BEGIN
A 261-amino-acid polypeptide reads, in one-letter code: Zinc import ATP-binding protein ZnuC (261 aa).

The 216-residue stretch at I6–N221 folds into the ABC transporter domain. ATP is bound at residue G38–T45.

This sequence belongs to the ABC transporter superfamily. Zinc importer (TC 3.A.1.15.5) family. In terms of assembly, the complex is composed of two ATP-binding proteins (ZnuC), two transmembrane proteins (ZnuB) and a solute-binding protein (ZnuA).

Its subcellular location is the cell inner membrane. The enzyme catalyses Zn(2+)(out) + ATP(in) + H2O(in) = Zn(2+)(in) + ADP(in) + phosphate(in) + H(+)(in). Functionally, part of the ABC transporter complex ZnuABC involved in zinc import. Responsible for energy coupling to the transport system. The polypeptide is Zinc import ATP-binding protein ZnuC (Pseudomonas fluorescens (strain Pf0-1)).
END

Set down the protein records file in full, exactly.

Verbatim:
A 261-amino-acid polypeptide reads, in one-letter code: Zinc import ATP-binding protein ZnuC (261 aa).

The 216-residue stretch at I6–N221 folds into the ABC transporter domain. ATP is bound at residue G38–T45.

This sequence belongs to the ABC transporter superfamily. Zinc importer (TC 3.A.1.15.5) family. In terms of assembly, the complex is composed of two ATP-binding proteins (ZnuC), two transmembrane proteins (ZnuB) and a solute-binding protein (ZnuA).

Its subcellular location is the cell inner membrane. The enzyme catalyses Zn(2+)(out) + ATP(in) + H2O(in) = Zn(2+)(in) + ADP(in) + phosphate(in) + H(+)(in). Functionally, part of the ABC transporter complex ZnuABC involved in zinc import. Responsible for energy coupling to the transport system. The polypeptide is Zinc import ATP-binding protein ZnuC (Pseudomonas fluorescens (strain Pf0-1)).